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Thursday's Most Active Threads

by Jeff Steele — last modified Dec 15, 2023 11:04 AM

The topics with the most engagement yesterday included Emory University's Early Decision results, conspiracy theories in which posters believe, beauty secrets, and how to anonymously tell a friend important information.

In the blog post that I wrote yesterday, I mentioned that it had been a big day for threads that I had already discussed. Yesterday was just as big. Like yesterday, the thread about the Wizards and Capitals moving to Virginia was the most active, followed by the Gaza war thread. The Maury Elementary thread that was third yesterday finally dropped off the most active list, though I would not be surprised to see it return. The threads about suing Callie Oettinger and raising kids in competitive communities were the other already-covered topics at the top of the most active list. Therefore, like yesterday, the first thread that I will discuss was actually the fifth most active of the day. That thread was titled, "Emory ED is out!" and posted in the "College and University Discussion" forum. For the benefit of those not fluent in college application terms, "ED" refers to "Early Decision" which is a type of college application that is submitted prior to normal applications and requires the applicant to commit to attending the college if accepted. Students are only allowed to make one such application and, as such, it should only be used for the student's top choice. We are currently at the time of the year when ED results are announced and this thread was created to discuss ED decisions by Emory University. The responses include those from excited and happy posters whose children were accepted and some from disappointed posters whose children must deal with rejection. In both cases, posters tended to provide the grade point average, test scores, and other relevant data along with the decision. This led to quite a bit of Monday morning quarterbacking as others tried to draw conclusions from the information. Traditionally on DCUM, one of the first questions asked of those who are accepted is whether or not the student is an underrepresented minority or URM. The more polite might simply inquire about any "hooks". Such questions are often viewed as a way to explain an acceptance which posters might otherwise find surprising. When one of those responding in this thread proactively mentioned that her child was a URM, that caused a number of posters to attack her as a troll. So, I guess, this is another situation in which posters can't win. Before too long, discussion diverged to posts about other universities and how they compared with Emory. In addition, any thread about schools in conservative states tends to attract a poster who makes a fuss about abortion. I am not sure why this poster thinks that those who obsessively research every last detail about universities the way the posters in this thread do would have overlooked a state's abortion policies. But, even if they had, this poster has reminded them several times already. The topic doesn't really need to be discussed in this thread.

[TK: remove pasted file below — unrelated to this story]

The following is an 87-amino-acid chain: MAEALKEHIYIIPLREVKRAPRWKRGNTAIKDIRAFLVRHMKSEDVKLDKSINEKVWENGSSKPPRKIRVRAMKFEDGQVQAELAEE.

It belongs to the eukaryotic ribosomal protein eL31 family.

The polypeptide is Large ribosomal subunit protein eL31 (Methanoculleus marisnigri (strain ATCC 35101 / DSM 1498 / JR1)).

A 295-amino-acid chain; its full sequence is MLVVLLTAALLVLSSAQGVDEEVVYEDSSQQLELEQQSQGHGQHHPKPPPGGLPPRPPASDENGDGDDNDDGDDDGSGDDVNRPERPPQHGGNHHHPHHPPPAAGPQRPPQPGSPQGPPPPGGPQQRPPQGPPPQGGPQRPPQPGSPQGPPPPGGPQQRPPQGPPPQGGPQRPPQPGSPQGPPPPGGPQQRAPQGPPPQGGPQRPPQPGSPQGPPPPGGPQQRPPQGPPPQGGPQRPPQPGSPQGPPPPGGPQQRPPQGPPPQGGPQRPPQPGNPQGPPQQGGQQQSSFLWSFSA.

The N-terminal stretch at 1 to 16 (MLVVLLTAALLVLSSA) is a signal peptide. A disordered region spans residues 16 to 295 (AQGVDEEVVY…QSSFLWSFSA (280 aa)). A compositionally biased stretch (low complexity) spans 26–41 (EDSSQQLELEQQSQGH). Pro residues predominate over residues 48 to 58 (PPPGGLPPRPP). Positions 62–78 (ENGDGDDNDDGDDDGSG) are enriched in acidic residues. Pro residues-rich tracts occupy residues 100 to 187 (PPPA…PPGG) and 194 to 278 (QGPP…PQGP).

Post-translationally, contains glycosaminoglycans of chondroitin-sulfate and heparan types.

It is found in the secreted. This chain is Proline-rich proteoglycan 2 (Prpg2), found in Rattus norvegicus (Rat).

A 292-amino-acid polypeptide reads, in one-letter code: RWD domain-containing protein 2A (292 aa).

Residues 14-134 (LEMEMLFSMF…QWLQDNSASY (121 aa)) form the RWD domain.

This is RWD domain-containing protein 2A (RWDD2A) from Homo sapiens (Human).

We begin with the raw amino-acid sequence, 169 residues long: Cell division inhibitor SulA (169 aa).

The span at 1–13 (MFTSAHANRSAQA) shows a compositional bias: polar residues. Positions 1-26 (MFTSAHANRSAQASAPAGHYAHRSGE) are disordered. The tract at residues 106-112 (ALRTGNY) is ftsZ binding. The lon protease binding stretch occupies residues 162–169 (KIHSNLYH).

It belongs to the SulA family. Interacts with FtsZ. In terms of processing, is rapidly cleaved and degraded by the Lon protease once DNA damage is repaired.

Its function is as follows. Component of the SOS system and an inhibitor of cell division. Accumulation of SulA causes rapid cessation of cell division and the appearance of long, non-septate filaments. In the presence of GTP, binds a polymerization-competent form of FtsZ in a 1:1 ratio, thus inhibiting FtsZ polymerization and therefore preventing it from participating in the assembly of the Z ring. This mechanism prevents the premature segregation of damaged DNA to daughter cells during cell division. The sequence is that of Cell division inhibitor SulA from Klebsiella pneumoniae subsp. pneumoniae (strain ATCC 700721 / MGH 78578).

Next was a thread posted in the "Off-Topic" and titled, "What is the wildest conspiracy theory you actually believe?". This thread was started way back in December 2020 but was revived late Wednesday by a poster simply writing "+1" in response to an earlier post. The revival of old threads frustrates some users and there have been repeated requests for me to routinely lock older threads to prevent this from happening. I am concerned about introducing an automated process that would change the status of a significant number of threads due to the possibility of unexpected consequences. Moreover, in cases like this thread, it doesn't really matter if the thread is old. As the six pages of discussion that were added after the thread's revival demonstrate, there is still eagerness to discuss the topic. In its entirety, the thread is 62 pages long so I have only looked at the most recent posts. Most of the conspiracies in which posters claim to believe seem pretty run-of-the-mill. They include that Jeffrey Epstein was murdered, that Covid was invented in a Chinese lab, and that the Queen killed Princess Diana. Many of the conspiracies that are believed involve politics and a number of the posts here are not really different than many in the Politics forum. That is probably not surprising given the number of conspiracy theories that have been fully embraced by the Republican Party. There are also some "oldie but goodie" conspiracies that are mentioned such as multiple shooters in the assassination of President John F. Kennedy or that the CIA was responsible for his murder. There are also lots of conspiracies involving unidentified flying objects. A handful of posters are convinced that China is funding the progressive left and the mainstream media. Those two groups are almost always at odds with each other, but I guess part of believing this conspiracy is to overlook that fact. Similarly, a poster blames diversity, equity, and inclusion (DEI) initiatives for almost everything he considers negative about the United States.